Are you a veteran looking to join the corporate world? We strongly encourage veterans to consider Gartner as their next career step after the military. Gartner Consultant and former U.S. Army Captain Daniel Ahlgren shares the story of his career transition below.
How has the military prepared you for working at Gartner? There were many ways that the military prepared me for working at Gartner, but I’ll focus on my top three:
First, the military forced me to become more disciplined and focused. This starts from Day 1, and continues throughout a military career. Because I had spent almost 12 years in the private sector before the military, I can tell you that there is no better place to learn discipline than through the military. When I started at Gartner, I was prepared to handle anything that would come my way. There are times where the job is more demanding than other times; maintaining discipline enables me to approach each project with the same intensity and focus, and to enjoy the times when things are not quite as demanding.
Second, the military is big on responsibility, accountability, and leadership. Before entering the military, I didn’t realize that responsibility for military personnel goes far beyond doing a day-to-day job. Every job in the military, even the entry-level soldier, requires a higher level of thinking about one’s actions — and every soldier is a leader regardless of their rank. All soldiers have to think about how their actions, lack of action, or the actions of others could result in potential consequences, including the loss of life. When I started at Gartner, my military experience in this area prepared me to better identify potential risks (to projects, timelines, delivery, etc.), and to take responsibility to help the team deliver the quality that our clients have come to expect.
Third, my time in the military improved my ability to serve others and work toward seeking the best outcome for the team. The military is one of the most diverse organizations around, and excelling in such a diverse culture requires a higher level of emotional intelligence and collaboration. I am honored to have been able to work with the most amazing members of our military. The military prepared me to serve the diverse personalities that exist in Gartner employees, teams and our clients.
Describe your experience in coming to Gartner: I entered the military via Army basic training, completed officer candidate school, and was commissioned as a quartermaster officer, responsible for logistics in multiple roles. I would say my transition was likely easier than most because I spent so many years outside of the military. However, because of my years of corporate and private experience prior to the military, I’m convinced that there is no better leadership training in the world. The biggest challenge for me was going from a position of a lot responsibility and leadership to having much less. My guess would be that many will feel this way, and it will take some time to get used to. Over time, you’ll have opportunities to lead that will help rebuild some of that sense of loss.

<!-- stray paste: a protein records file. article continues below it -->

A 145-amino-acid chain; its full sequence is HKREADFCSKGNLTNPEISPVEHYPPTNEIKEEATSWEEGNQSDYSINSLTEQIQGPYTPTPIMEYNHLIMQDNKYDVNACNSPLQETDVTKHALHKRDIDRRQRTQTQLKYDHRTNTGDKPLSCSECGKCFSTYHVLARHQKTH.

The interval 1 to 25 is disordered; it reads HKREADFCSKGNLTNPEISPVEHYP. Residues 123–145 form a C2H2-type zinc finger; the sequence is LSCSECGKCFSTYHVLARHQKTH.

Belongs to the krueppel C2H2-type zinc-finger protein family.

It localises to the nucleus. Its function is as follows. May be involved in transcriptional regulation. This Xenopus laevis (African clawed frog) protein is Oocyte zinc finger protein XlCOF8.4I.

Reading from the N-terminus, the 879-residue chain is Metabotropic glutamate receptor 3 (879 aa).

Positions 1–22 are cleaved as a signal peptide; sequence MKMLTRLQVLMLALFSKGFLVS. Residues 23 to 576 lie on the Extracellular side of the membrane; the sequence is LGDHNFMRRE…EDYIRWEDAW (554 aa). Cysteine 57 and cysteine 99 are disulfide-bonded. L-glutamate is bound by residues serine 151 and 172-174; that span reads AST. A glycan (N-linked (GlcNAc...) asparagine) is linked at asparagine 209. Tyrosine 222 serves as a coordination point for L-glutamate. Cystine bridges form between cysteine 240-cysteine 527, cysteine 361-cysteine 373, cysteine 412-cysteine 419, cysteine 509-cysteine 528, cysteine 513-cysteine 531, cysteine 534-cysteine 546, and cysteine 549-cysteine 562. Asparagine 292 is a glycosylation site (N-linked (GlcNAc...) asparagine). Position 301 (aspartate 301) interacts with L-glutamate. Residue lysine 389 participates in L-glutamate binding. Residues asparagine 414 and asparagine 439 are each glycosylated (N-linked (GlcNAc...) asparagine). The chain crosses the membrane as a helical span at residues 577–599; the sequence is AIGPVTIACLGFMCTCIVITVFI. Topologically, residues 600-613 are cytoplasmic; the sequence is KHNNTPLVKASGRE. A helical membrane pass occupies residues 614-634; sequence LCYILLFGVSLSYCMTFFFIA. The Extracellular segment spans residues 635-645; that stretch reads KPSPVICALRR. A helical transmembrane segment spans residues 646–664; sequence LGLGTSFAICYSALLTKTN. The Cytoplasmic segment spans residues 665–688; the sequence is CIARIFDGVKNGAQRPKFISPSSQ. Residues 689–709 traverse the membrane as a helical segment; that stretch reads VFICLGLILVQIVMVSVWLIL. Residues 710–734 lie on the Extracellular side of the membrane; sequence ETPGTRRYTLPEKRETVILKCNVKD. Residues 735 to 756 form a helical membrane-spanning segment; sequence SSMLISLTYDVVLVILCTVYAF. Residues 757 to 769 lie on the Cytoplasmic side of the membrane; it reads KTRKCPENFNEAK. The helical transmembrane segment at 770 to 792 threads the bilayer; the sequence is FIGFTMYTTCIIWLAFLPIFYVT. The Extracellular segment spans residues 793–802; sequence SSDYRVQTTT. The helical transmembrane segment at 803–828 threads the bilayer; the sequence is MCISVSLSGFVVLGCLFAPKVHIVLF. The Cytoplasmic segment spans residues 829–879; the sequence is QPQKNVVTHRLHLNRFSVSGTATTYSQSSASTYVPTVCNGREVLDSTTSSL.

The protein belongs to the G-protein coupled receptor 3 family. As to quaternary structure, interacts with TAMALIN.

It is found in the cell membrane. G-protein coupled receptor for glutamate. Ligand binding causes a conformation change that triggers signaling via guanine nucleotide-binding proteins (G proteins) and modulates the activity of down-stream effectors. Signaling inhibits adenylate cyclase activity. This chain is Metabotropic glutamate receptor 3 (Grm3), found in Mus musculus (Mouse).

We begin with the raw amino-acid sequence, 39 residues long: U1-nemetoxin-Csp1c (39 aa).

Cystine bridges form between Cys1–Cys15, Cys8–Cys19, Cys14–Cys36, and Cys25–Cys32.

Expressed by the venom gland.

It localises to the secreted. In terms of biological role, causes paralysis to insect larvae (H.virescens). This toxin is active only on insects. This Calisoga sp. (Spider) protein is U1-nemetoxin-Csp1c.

Are there any groups at Gartner that helped you make the transition from the military easier? Everyone I have worked with at Gartner has been outstanding, so it’s hard to say that any one group has made transition easier. Beyond that, I’ve met several other veterans with whom I will always share an additional level of comradery and esprit de corps.
What is your favorite part about working for Gartner? My favorite part of working for Gartner is being a part of such a professional and respected organization. I remember my first few weeks at Gartner and working with my first client. I could see how much the client valued Gartner’s advice, and level of impact Gartner’s involvement was going to make across the organization and beyond. I was praying for a place to continue serving, and it was then and there that I realized I had made the right choice.
What advice can you give to people joining the workforce from the military? The best advice I can give transitioning military is be patient, but strategic. It takes a long time to plan the mission, and (usually) far less time to execute. Take some time to do some self-reflection before your transition to think about what you really enjoyed about what you were doing in the military, what you could not stand, and the things you were really skilled at doing.
Several years ago, I spent a good amount of time taking job/skill surveys to see what I was naturally skilled at, and then looking for jobs that matched some of those natural alignments. Once you’ve narrowed down your scope, you may find there are some additional requirements to getting into what you want to do. These could be education, certifications or experience, but will all increase your overall marketability. I spent almost eight years getting into consulting, and the military was a strategic piece that enabled me to serve our country, acquire amazing leadership and foundational skills, and position myself for further education. Again, be patient, give yourself credit for the things you have done (you really have done a lot), stay focused on the mission and you will get to that rendezvous with destiny!
Are you a transitioning military member interested in joining Gartner? Learn more here.